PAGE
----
One summer day in 1996 I found a shady spot under a tree in a city park, and I lay down on my back and looked up at the blue sky and the white clouds. When you’re an addict, the world may judge you and push you aside or lock you up, but no one can ever take away the sky or the clouds. It felt good to lie on the grass with the breeze on my face and the birds singing nearby. I closed my eyes and fell asleep.
I was startled awake by two LA police officers, one of whom was nudging me with his baton. I knew the drill.
They asked what I was doing there.
Wasn’t it obvious? I was resting. This was a public park, wasn’t it? Weren’t people allowed to enjoy the surroundings and perhaps even doze off?
The officers told me someone had called 911 about a “suspicious” man. Evidently the caller was concerned about my presence in a park frequented by children. I looked around. There wasn’t anyone within fifty yards.
The police asked if I had any identification. No. They asked if I had a place to live. No. They didn’t take me to jail that day, but they did tell me I had to move on.
I wonder: Would they have taken the sky away from me if they could?
San Gabriel, California
I was twenty-seven when I met F.; he was forty-three. Age wasn’t the only difference between us. He was a Christian, and I am Jewish. He was a registered Republican, and I’m a lifelong Democrat. But we got along and quickly became a couple. After two years we moved in together, then bought a house. We eventually married, shortly before we would have become common-law spouses.
Now, at seventy-seven, F. has dementia. I come home from work never knowing what sort of emergency I’ll find. I’ve also become partly responsible for his divorced, childless, mentally ill brother. And I’m helping to care for my elderly, widowed father. Sixty-one and still working full time, I’m exhausted, cranky, irritable, and ready to end this relationship that isn’t a relationship anymore. But I know that if the situation were reversed — if F. were healthy and I were ill — he would take care of me.
I wish I could move on and enjoy life, or even just have a little time for myself and an occasional adult conversation. But for now I’m stuck, and I’m not going anywhere.
I left my parents’ home in Pennsylvania and headed west to California, driving across the country alone, following a leisurely schedule. In Ohio, Indiana, and Kansas I stopped to spend nights with friends and family. In Oklahoma I paid twelve dollars for a campground site, where I slept in my car. I woke in the early-morning hours with a migraine and then drove on through fog as the sun rose behind me.
The beauty of southwestern Colorado in late September reinvigorated me. My high-school friend Dave and his wife, Martha, lived there in a log cabin they had built themselves. They were archaeologists, and the hard, dusty work in that arid climate had left them looking lean and strong.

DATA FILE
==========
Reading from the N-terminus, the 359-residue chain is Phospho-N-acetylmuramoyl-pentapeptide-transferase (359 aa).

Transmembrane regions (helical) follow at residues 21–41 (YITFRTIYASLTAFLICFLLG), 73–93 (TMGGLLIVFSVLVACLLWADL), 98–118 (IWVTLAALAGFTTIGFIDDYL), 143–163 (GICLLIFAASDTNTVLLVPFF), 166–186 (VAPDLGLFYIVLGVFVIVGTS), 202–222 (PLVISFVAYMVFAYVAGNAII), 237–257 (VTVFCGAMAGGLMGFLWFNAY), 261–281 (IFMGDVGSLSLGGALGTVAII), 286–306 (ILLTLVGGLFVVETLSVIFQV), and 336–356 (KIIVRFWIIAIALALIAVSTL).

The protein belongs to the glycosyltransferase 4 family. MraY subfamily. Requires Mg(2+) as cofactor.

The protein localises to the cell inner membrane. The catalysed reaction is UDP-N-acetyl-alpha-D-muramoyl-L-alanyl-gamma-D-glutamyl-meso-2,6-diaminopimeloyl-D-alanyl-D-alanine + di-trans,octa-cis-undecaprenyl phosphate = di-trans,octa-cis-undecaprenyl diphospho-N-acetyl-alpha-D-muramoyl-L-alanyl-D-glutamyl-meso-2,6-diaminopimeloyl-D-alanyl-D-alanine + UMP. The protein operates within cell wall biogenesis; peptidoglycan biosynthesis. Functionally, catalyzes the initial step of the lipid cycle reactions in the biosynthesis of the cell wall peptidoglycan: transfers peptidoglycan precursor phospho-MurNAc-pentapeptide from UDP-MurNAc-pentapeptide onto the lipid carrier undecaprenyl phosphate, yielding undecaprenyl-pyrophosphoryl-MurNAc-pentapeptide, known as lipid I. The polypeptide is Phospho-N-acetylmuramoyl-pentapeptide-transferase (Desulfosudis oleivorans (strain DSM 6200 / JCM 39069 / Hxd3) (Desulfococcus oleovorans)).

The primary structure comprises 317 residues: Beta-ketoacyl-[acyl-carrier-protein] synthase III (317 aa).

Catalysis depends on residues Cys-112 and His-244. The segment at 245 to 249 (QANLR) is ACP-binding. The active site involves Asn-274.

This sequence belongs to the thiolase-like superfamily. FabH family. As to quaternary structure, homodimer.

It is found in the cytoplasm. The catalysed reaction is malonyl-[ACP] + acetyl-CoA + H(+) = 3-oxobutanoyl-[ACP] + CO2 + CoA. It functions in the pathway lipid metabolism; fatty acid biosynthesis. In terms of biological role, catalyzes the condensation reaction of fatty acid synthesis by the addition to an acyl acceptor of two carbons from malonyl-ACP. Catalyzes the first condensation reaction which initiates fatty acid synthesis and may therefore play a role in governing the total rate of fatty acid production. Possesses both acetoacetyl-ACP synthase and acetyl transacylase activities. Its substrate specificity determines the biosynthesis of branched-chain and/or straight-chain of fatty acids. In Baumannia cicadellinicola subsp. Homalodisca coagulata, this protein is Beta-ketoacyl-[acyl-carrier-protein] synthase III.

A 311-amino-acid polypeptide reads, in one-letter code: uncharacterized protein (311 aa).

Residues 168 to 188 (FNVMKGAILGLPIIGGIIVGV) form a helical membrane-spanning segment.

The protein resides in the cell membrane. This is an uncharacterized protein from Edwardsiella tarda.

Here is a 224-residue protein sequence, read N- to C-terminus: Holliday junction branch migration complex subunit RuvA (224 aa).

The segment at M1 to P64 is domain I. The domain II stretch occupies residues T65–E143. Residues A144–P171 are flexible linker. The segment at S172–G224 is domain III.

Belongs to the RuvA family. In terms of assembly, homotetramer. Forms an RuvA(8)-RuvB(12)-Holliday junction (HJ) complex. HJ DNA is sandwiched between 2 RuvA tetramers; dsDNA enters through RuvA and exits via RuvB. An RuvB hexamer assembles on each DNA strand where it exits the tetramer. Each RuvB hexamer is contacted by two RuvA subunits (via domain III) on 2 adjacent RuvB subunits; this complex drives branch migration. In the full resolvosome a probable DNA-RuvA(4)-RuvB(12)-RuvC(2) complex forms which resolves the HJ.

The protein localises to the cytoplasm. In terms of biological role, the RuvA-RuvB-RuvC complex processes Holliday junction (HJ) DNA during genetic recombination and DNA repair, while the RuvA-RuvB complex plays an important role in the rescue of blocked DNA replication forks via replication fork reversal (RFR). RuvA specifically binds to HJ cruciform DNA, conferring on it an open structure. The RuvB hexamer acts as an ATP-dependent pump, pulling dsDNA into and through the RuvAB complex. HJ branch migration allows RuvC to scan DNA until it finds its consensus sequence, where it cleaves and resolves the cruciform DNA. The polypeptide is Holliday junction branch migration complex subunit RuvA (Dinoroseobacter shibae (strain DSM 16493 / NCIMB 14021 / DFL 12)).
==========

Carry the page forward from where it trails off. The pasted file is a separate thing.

The day after I arrived, I tagged along with them to a party for the crew of a large dig. The other guests, mostly around my age and attractively sunbaked, kept a polite distance, all except for Marshall, who was several years older than the rest. He wasted no time making my acquaintance. He and I ended up messing around in his truck, parked on a bit of high ground amid the soybean fields. I had been seeing someone back home, but it wasn’t serious, and we had said our final goodbyes before I’d left. Marshall offered a welcome diversion.
It turned out he was married but separated. Or his wife was away on a long trip. Anyway, she hadn’t been around for months. Marshall lived like a bachelor in a patched-together schoolhouse, circa 1890, way back on someone else’s property. If there had ever been a woman in the household, all vestiges of her were gone. He had a hot shower and a waterbed and a couple of days off, so I decided to stay with him for the rest of my visit. This did not please Martha and Dave, I could tell, but it got me off their couch.
On Sunday Marshall introduced me to a pony he had trained to travel in the back of his old pickup truck. We hiked through forests and investigated a kiva — an underground Pueblo dwelling — that he said no one else knew about. At dinner we visited a friend of his, who fed us vegetables from his garden and venison steak. Afterward, as the moon rose and Venus shone brightly beside it, Marshall’s friend strummed a guitar and sang a decent rendition of “Wild Horses.”
Monday morning dawned with a thirty-degree drop in temperature. A patch of wild sunflowers beside Marshall’s front door shook in a sharp breeze. He looked up at the heavy clouds and remarked that there might be snow before evening. Then he served me coffee with canned milk while I gathered my belongings.
I wanted to stay. What more could Los Angeles possibly offer me than what I had already found in Colorado? But Marshall wasn’t asking me to stay. He couldn’t.
Before leaving, I checked back with Dave and Martha, vaguely hoping they would suggest I find a place to live in Colorado and look for a job. Dave waffled a bit, but Martha was definitive: I needed to move on to California. I believed her, and I went.
Bonna Newman Read